When I think of polenta, I think of Grazie.  Admittedly, that wasn’t always the case; it took some convincing for me to try the cornmeal-based appetizer, as my only other experience with the stuff was a kind of gruel my mother served for breakfast when I was a kid.  Into the soft, yellow mush, Mom would swirl large-curd cottage cheese, resulting in whorls of white, slightly soured lumps distributed throughout, vaguely resembling the wiggly larvae you find in infested apples. My parents called this “Spoon Bread,” and while my dad loved it, in me it always elicited a slight wave of nausea. (Oh, wait.  Even just thinking about it–excuse me for a moment).

Ahem.

So when I learned that polenta was thick-cooked cornmeal, cooled and often cut into disks, I was a bit reluctant.  I did fancy Grazie’s fresh tomato sauce with basil mounded atop the offending polenta, however,  so I decided to give it a try anyway.  (I mean, would my friend Babe, the star customer, the very mascot of the place, steer me wrong?) Of course, I was completely enchanted. Once I realized that polenta didn’t need to be sweet, didn’t need to contain cottage cheese, and–most important–didn’t need to be soft and mushy, I was on a mission to create as many polenta dishes as I could.  And I’ve been experimenting ever since. 

It seemed the perfection occasion, a couple of weeks ago when our friends Gemini II and her husband came to dinner, to make a recipe for Herbed Polenta Appetizers from the glorious New Vegetarian Entertaining by Jane Noraika.  This is the kind of book that you want to savor, leaf ing through it slowly and deliberately, imprinting every image on your mind like the photos from your first trip abroad.  The original recipe contained feta cheese, but, since I wanted to try out the “Feta-ish” from Alisa Fleming’s new book, Go Dairy Free, I decided to use that in place of the dairy version.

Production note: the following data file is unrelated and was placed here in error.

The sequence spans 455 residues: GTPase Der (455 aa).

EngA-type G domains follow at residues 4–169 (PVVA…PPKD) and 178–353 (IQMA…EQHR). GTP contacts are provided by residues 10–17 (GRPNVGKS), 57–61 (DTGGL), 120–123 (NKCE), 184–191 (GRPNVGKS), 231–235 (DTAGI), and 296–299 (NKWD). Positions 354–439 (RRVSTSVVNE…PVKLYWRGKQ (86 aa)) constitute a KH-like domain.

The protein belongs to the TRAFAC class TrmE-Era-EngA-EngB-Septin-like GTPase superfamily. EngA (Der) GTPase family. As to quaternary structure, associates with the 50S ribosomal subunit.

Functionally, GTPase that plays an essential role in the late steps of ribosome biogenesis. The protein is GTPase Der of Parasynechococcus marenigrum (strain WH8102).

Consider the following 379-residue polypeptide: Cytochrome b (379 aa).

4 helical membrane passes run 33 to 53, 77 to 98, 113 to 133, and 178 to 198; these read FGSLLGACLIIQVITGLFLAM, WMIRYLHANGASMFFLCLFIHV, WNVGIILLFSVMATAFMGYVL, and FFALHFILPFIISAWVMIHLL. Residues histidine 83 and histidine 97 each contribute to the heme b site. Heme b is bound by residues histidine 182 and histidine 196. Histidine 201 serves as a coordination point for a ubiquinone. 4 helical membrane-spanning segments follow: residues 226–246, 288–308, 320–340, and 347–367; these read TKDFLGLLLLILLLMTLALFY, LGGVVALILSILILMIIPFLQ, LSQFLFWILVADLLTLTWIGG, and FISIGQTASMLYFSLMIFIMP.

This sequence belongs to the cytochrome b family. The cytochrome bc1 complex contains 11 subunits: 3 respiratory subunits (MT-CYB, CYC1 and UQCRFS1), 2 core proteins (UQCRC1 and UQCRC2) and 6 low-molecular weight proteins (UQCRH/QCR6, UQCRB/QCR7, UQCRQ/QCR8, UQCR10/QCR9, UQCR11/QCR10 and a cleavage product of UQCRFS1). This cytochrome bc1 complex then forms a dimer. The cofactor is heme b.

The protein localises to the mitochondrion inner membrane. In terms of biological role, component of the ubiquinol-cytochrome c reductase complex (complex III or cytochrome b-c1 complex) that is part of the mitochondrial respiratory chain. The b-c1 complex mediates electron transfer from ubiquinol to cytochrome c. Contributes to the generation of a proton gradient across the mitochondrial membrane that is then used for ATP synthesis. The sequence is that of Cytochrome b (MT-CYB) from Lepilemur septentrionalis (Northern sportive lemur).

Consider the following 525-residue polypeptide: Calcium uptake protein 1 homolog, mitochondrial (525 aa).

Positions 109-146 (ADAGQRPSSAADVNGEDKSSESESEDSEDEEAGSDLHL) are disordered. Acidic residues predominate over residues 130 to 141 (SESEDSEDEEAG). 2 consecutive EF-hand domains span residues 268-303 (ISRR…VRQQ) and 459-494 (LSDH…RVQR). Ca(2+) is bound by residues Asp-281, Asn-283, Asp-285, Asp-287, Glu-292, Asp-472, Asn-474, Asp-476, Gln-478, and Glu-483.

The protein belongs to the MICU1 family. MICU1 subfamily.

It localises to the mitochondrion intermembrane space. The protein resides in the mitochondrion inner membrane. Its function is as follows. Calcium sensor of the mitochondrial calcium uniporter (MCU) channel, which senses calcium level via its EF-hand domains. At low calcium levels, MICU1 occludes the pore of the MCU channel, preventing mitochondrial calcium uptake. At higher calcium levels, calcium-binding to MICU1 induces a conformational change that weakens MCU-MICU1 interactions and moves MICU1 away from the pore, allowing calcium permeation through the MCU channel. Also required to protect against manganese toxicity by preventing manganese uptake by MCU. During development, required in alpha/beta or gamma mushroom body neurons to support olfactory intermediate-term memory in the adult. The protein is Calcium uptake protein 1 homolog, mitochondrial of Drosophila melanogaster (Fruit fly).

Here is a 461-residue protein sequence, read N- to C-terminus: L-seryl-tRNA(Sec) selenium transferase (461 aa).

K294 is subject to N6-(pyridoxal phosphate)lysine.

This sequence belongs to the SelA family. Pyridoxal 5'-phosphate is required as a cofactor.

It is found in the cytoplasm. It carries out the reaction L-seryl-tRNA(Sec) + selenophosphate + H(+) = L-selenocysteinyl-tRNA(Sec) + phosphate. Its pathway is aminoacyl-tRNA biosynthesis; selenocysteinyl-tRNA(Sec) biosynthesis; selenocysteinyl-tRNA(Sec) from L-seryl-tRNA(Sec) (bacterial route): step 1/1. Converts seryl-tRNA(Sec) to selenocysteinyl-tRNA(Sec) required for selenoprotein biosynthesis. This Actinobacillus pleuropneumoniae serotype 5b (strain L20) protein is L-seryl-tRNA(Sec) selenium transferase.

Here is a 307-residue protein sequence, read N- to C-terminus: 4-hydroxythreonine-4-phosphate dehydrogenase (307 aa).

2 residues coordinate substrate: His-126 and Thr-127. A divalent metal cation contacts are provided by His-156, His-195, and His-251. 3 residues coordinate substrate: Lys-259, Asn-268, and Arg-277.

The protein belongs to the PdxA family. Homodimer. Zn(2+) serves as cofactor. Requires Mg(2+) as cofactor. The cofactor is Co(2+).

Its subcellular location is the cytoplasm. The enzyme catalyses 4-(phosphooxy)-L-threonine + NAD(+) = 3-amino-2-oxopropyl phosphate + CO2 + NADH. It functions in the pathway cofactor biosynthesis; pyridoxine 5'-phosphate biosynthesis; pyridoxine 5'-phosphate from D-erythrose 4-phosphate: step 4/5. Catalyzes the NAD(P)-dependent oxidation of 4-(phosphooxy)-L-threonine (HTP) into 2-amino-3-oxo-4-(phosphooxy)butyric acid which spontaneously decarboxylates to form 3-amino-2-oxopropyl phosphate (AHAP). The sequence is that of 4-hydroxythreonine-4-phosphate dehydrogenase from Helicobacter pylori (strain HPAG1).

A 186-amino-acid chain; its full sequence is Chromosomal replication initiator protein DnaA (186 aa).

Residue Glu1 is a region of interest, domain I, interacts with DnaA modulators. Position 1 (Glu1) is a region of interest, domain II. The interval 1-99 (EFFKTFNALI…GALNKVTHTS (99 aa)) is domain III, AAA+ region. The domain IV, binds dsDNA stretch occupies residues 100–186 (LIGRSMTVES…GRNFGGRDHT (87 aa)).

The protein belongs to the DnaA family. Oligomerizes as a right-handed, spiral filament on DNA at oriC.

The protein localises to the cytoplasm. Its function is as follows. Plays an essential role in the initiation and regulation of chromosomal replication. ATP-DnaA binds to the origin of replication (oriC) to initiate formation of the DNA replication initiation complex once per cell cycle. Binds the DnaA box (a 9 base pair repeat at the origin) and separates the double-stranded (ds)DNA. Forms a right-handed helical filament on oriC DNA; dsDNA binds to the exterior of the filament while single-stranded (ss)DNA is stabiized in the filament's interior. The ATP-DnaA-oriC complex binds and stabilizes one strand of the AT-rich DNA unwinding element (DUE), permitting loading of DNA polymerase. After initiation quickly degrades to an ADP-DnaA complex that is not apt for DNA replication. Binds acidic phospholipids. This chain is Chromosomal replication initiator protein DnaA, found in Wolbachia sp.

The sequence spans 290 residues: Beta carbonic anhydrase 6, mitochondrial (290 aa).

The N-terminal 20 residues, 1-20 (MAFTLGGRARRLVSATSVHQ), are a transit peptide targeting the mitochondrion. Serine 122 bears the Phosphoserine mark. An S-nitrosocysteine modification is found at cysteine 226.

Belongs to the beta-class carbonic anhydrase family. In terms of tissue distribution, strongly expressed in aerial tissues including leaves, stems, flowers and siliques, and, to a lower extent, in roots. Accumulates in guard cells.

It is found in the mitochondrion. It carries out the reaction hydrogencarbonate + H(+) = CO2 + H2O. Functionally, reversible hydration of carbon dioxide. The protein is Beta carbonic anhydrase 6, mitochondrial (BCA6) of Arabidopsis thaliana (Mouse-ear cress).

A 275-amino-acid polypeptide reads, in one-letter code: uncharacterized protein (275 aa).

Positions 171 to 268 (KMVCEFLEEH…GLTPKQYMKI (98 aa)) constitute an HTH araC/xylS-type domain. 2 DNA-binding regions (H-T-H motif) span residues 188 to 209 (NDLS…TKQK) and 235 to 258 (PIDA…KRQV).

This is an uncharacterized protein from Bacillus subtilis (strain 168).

The result was a perfect finger food–a firm, smooth polenta base suffused with fresh dill and salty, briny feta, all topped with a slightly sweet, slightly sour sundried tomato tapenade.  And I should note that no one realized this was vegan.  These bites are also a feast for the eyes, with their sunny yellow, bright green and creamy white base, and mound of deep carmine capped off with a black olive slice.  The four of us had no trouble polishing off the entire tray (16 pieces!!) in no time, and probably would have eaten more, if there had been any.

Maybe the owners of the local Italian resto don’t recognize me quite yet, and maybe I’ll never acquire the mysterious allure of my friend Babe. But after the appreciative reception I got for these delectable squares, I started to feel a little bit like Norm, after all.

With all the herby goodness going on in these bites, I thought this would be the perfect submission to Weekend Herb Blogging, organized by Haalo and this week hosted by Marija of Palachinka.

Herb and Feta Polenta with Sundried Tomato Tapenade

adapted from New Vegetarian Entertaining by Jane Noraika